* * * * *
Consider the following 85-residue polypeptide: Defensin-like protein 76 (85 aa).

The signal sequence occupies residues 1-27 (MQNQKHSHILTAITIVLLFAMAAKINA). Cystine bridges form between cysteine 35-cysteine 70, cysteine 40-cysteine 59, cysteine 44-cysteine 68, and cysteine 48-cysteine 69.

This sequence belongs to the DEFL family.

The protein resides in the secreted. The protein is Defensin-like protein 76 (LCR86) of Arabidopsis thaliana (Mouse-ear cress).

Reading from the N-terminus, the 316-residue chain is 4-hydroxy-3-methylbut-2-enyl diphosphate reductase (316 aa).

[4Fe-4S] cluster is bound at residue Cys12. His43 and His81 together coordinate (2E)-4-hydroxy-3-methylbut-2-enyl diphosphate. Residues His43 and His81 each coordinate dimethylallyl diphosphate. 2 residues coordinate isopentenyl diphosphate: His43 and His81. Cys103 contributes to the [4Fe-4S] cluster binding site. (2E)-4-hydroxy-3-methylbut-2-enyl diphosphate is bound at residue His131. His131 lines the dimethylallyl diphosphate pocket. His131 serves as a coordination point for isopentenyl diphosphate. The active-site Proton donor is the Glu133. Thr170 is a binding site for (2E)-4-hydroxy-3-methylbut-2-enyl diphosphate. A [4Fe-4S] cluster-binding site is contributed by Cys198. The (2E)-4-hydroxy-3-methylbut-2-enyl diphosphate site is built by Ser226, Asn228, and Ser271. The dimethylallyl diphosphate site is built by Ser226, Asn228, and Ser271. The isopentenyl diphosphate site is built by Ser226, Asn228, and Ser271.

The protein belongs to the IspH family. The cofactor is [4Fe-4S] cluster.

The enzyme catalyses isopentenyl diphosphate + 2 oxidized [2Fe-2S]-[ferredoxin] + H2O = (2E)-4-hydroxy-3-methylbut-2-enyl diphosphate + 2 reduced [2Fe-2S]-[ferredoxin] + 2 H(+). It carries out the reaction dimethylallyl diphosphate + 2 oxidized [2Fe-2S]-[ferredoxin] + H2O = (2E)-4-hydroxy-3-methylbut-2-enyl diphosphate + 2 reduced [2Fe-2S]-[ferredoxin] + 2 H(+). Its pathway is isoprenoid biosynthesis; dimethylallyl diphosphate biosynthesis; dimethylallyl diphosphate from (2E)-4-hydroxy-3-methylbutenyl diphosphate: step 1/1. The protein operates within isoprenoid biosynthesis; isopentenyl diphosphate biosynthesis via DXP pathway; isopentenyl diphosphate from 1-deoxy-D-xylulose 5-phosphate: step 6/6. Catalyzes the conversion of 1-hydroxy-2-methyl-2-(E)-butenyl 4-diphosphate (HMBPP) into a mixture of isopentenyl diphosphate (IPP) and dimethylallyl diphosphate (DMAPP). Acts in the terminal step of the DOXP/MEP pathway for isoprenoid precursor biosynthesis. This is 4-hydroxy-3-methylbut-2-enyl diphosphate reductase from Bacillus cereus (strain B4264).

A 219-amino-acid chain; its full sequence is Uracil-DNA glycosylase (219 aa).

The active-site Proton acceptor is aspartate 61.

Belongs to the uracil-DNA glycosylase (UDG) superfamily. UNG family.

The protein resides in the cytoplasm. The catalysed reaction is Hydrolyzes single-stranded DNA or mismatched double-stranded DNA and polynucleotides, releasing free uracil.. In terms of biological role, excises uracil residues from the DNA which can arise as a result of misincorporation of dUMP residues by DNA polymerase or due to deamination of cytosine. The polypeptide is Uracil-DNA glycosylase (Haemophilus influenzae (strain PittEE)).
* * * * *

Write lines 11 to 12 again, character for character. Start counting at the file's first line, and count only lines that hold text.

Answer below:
Belongs to the uracil-DNA glycosylase (UDG) superfamily. UNG family.

The protein resides in the cytoplasm. The catalysed reaction is Hydrolyzes single-stranded DNA or mismatched double-stranded DNA and polynucleotides, releasing free uracil.. In terms of biological role, excises uracil residues from the DNA which can arise as a result of misincorporation of dUMP residues by DNA polymerase or due to deamination of cytosine. The polypeptide is Uracil-DNA glycosylase (Haemophilus influenzae (strain PittEE)).